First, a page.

Welcome to the Allure blog tour hosted by Rock Star Book Tours!Worst. Summer. Ever.
Emma Guthrie races to learn the hoodoo magic needed to break The Beaumont Curse before her marked boyfriend Cooper's sixteenth birthday. But deep in the South Carolina Lowcountry, dark, mysterious forces encroach, conspiring to separate Emma and Cooper forever. When Cooper starts to change, turning cold and indifferent, Emma discovers that both his heart and body are marked for possession by competing but equally powerful adversaries.
Desperate to save him, Emma and her twin brother, Jack, risk their lives to uncover the source of the black magic that has allured Cooper and holds him in its grip. Face with the horror of a soul-eating boohag, Emma and Jack must fight to resist its fiendish power to free Cooper long enough to join their strengths and face it together, before it destroys them all.
Today, I get to welcome Lea to my blog for an interview! So excited to have her here! Welcome Lena!
Thanks so much for having me, Brooke! It’s a great pleasure to be here.
Did you always know you wanted to be a writer or did you want to be something else?
I didn’t plan to be a fiction writer. In fact, after a horrible experience in a creative writing class in college, I truly believed I didn’t have the talent to attempt writing fiction again. Here’s the thumbnail version of what happened: a truly obnoxious, arrogant fellow student critiqued my short story by tossing it across the classroom table and declaring, “What can I say? It’s trite.” Though my professor tried to rein him in and admonish his beastly behavior, the comment sliced me deep and seriously rocked my confidence. After finishing that class, I didn’t attempt to write another piece of fiction for nineteen years.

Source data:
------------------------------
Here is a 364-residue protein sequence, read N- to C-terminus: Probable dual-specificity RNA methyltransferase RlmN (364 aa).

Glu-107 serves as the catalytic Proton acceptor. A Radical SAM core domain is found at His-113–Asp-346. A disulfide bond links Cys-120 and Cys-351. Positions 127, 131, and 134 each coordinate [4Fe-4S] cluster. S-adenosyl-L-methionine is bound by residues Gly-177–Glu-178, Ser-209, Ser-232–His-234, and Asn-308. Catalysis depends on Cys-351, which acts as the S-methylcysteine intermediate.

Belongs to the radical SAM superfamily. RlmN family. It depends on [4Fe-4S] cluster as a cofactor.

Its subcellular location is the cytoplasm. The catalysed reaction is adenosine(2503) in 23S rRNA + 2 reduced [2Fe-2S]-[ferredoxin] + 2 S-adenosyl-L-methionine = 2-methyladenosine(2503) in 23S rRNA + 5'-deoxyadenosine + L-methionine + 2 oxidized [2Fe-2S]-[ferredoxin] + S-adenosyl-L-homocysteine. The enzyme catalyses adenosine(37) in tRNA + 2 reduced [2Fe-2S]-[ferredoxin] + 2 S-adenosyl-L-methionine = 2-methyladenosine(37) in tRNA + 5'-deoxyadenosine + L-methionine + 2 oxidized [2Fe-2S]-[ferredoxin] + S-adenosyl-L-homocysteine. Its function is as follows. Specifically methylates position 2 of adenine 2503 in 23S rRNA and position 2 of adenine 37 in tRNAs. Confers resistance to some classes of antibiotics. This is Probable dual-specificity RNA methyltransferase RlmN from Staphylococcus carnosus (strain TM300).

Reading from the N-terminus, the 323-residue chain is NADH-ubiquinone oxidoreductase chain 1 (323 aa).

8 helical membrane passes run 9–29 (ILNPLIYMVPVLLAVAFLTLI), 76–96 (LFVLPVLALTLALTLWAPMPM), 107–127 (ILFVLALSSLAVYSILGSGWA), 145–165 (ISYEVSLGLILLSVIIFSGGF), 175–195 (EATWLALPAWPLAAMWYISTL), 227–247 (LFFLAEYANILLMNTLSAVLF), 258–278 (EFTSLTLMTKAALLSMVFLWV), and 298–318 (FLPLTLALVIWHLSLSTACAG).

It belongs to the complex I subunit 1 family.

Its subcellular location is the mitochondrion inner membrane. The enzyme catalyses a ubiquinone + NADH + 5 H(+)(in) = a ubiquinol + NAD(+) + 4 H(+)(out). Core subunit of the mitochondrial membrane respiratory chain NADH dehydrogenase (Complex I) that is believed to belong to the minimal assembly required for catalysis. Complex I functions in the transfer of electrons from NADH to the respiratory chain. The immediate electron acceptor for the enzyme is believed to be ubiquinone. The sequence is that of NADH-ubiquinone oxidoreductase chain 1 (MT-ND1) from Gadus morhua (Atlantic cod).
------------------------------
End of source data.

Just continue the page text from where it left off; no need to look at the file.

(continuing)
In the meantime, I finished my undergraduate degree and got a masters and had a very successful career as a health policy analyst which meant I got to write wrote hundreds of policy papers, publications, and articles that tens of people read! So, even though I wasn’t writing fun stories about curses and magic, I still learned the mechanics of writing clear prose.
How long does it take you to write a book from start to finish?
Right now it takes me about four months to write a book that’s about 100,000 words (or around 325 pages). I’d like to get faster, though because my goal is to write three books a year. But when I look back and compare it to my first book, which took me a total of two years to complete and revise, I feel like I’m a speed demon.
How do you come up with themes for your stories?
Theme is very important to me because it helps establish what the book is really about, underneath the characters and the plot. I try to establish as many themes as possible before I even start writing so that I can keep them in mind as I build the story. For example, in both Allure and Conjure, Emma Guthrie races to learn hoodoo magic to undo the curses that threaten her twin brother and her boyfriend, Cooper Beaumont. That’s the surface plot, the obvious story that plays out in the book, but the underlying themes add texture and depth and make it mean so much more. For example, in both these books there are issues of girl power and women teaching/helping women; as well as women working against other women and its destructive consequences; there are also issues of good versus evil; sacrifice; the corroding effects of revenge; and facing the consequences of one’s actions.